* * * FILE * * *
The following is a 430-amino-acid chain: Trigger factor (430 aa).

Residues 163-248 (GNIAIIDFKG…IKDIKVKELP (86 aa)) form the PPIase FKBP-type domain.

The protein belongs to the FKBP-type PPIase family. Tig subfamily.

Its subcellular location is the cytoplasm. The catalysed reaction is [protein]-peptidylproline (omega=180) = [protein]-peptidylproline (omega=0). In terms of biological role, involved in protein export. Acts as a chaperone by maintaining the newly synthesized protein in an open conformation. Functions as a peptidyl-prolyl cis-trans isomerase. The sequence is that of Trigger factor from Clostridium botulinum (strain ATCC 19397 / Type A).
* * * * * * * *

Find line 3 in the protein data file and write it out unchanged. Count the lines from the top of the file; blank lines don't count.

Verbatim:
The protein belongs to the FKBP-type PPIase family. Tig subfamily.